Recover password

Española school sex case settlements now more than $7.5M

Gary Gregor walks into a Santa Fe courtroom for a court hearing on Monday. (Eddie Moore/Albuquerque Journal)

Copyright © 2017 Albuquerque Journal

SANTA FE — The Española school district has agreed to settlements totaling more than $7.5 million to shut down lawsuits over a former fourth-grade teacher accused of having improper contact with female students.

Española Public Schools recently agreed to a $4.37 million settlement in the second of three civil lawsuits over the actions of teacher Gary Gregor, 61, who had faced accusations of impropriety at schools in Utah, Montana and Santa Fe before he ended up in Española.

The new payout comes on top of $3.2 million settlement in 2016 in the first lawsuit involving Gregor, who was fired by the Española district in 2010. That suit accused him of twice asking a fourth-grade girl to spend the night at his home, giving the girl gifts including candy and teddy bears and touching her private parts. The suit also alleged a principal failed to report complaints about Gregor.

Much of the first settlement still may have to come from the Española school district’s coffers instead of from insurance.

A private insurer covering losses through the New Mexico Public Schools Insurance Authority continues to dispute payment of about $2.5 million of the loss on grounds that the district knew of potential claims against Gregor before the insurance policy was in place. The issue has been under arbitration for months.

Apparently, there is no such dispute over the latest, larger settlement. A claims administrator for the insurance authority said this week that the Española school district isn’t on the hook for any of the $4.37 million.

Gary Gregor, right, gets emotional as he sits next to his attorney, Jason Bowles, during a court hearing in Santa Fe on Monday. (Eddie Moore/Albuquerque Journal)

“This whole journey through the justice system for these young women shows that just because something has gone unpunished — hidden and covered up — for years does not mean that it will remain so,” said Cammie Nichols, plaintiffs’ attorney in the Gregor lawsuits. “Evil does not dissipate with the passage of time.”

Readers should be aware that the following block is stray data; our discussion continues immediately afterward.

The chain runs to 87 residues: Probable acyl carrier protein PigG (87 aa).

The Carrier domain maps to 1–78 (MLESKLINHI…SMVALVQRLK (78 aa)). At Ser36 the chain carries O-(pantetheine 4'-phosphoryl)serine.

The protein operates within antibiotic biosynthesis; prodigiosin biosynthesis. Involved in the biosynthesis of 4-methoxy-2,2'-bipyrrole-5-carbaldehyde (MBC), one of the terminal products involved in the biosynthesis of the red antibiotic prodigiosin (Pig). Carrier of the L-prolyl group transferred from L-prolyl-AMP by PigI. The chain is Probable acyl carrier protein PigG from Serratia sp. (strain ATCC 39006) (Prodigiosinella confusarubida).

The third suit concerning Gregor, on behalf of four more alleged victims, was filed in federal court just last month and remains pending. It accuses Gregor of sexually abusing four girls while a teacher at Española’s Fairview Elementary during the 2007-2008 school year.

Efforts to obtain comment from Española school district officials this week were unsuccessful.

Accusations against Gregor over the years have raised questions about how he managed to move among different school districts, in different states, after facing repeated accusations of wrongdoing.

Allegations against Gregor first became public in New Mexico in 2011 when the state Public Education Department failed to renew his teaching license, following accusations of improper behavior with female students in Española.

It turned out that he previously had received a PED reprimand for similar actions while working for Santa Fe Public Schools years before. Still, he received a non-critical “neutral recommendation” from the Santa Fe district when he agreed to leave.

Gregor had gotten into trouble with Santa Fe school officials when it was reported that docents at the Museum of International Folk Art observed him fondling girls during a field trip.

Before he came to New Mexico, Gregor faced criminal child sex abuse charges in Utah that were dismissed in 1995 for lack of evidence. He also worked as a teacher in Montana where, according to one of the New Mexico lawsuits, he was fired under a school policy barring teachers from after-school activities with students.

It was only in April of this year that criminal charges were filed against Gregor, in a case prosecuted by the New Mexico Attorney General’s Office.

Gregor faces three counts of rape of a minor, four counts of kidnapping and five counts of criminal sexual contact of a minor.

The criminal indictments came a few months after Gregor’s history was cited in a major series of investigative reports by USA Today on how teachers who sexually abuse children continue to work in schools.

Nallely Hernandez, one of Gregor’s alleged victims, has spoken openly about her case, including appearing on the ABC news program “Nightline.”

On Monday, Gregor was expected to enter a plea in state District Court to the criminal charges but backed out.

“I will continue to fight for New Mexico’s most vulnerable and protect victims from those in positions of power,” Attorney General Hector Balderas said in statement afterward. “We will move forward with the prosecution of Mr. Gregor and present our case to a jury in January.”

Nichols, the plaintiffs’ attorney in the civil cases, has said that the family of the first girl to sue over Gregor’s action came to her law firm only after police investigated Gregor in 2009 and turned information over to the District Attorney’s Office, and “nothing was happening, so they became very, very frustrated.”

In May, the board of the Public Schools Insurance Authority voted to support proposed “Pass the Trash” legislation to “stop districts from being able to allow troubled teachers to resign quietly and move to other districts,” according to minutes from a May meeting.

 

TOP |